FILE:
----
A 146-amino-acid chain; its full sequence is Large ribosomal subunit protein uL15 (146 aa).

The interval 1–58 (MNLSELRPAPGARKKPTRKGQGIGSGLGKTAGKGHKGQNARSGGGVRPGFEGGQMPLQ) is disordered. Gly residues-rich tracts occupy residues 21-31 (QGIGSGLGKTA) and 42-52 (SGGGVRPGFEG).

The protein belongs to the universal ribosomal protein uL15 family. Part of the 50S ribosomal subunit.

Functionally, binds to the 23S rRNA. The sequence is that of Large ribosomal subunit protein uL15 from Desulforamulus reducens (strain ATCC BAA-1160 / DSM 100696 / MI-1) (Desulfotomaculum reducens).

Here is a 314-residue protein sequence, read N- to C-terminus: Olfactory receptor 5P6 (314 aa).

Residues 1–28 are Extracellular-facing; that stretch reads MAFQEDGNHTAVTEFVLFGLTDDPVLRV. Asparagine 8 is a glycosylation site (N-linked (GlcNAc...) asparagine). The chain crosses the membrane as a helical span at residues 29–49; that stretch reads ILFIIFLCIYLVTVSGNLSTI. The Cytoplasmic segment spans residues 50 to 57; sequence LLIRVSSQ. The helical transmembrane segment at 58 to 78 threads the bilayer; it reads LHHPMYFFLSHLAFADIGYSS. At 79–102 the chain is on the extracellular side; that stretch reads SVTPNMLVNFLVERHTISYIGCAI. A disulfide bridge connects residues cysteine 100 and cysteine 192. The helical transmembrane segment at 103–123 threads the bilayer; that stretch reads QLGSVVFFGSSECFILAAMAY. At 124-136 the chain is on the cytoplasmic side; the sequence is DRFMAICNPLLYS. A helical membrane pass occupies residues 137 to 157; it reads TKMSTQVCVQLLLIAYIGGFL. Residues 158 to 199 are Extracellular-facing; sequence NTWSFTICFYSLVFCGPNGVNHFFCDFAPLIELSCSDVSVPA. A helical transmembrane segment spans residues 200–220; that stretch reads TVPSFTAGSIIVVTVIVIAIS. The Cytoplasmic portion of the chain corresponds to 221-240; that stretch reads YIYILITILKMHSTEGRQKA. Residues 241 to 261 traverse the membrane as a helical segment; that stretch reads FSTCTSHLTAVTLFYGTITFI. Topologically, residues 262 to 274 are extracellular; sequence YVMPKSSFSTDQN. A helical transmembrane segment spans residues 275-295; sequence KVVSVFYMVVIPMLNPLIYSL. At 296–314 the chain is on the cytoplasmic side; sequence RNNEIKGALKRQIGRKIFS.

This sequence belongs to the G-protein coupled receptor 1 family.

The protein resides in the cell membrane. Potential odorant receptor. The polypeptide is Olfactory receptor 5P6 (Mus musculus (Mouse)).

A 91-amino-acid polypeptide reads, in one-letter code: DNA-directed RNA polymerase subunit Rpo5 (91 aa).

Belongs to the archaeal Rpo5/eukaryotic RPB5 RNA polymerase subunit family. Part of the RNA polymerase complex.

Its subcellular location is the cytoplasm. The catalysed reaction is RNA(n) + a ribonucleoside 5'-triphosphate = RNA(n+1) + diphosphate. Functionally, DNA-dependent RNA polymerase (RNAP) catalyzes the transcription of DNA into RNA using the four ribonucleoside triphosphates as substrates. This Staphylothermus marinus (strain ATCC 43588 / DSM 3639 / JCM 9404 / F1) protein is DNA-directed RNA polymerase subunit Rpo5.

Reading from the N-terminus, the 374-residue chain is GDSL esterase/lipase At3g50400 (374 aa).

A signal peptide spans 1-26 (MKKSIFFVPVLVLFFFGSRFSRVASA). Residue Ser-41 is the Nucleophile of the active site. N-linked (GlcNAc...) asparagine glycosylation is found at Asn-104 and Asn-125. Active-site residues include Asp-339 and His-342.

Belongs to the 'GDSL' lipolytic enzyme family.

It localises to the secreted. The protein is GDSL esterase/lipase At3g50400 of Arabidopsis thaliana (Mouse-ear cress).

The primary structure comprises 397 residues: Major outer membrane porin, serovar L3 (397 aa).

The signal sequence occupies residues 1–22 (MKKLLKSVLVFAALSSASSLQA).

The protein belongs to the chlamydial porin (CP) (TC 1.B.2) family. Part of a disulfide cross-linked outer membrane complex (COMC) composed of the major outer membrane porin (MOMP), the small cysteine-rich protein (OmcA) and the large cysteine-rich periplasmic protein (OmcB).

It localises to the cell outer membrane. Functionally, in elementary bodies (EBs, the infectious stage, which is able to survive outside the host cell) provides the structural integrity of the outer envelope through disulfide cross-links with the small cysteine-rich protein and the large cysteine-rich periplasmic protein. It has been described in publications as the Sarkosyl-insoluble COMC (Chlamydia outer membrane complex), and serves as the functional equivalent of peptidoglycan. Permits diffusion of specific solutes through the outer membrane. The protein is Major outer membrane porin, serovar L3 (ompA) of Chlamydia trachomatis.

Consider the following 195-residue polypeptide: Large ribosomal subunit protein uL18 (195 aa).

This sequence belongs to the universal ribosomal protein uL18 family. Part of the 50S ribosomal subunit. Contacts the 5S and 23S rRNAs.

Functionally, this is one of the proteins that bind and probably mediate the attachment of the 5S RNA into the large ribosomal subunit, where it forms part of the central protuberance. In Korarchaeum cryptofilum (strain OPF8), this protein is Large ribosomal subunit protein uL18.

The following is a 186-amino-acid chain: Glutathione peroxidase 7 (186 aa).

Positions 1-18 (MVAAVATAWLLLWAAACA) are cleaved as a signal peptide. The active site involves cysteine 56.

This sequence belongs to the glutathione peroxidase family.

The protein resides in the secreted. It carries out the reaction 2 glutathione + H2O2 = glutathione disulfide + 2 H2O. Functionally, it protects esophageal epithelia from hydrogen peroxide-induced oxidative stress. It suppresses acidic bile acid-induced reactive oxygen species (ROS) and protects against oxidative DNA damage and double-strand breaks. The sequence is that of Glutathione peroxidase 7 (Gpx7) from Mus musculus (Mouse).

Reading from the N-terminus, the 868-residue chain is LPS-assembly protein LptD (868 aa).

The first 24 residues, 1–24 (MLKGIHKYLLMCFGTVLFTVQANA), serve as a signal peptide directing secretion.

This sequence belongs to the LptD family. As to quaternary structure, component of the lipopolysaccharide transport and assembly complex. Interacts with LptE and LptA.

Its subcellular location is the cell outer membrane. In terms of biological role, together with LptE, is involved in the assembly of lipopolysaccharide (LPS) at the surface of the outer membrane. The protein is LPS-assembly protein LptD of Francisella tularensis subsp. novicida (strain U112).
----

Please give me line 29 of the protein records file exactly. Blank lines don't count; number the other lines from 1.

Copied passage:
This sequence belongs to the LptD family. As to quaternary structure, component of the lipopolysaccharide transport and assembly complex. Interacts with LptE and LptA.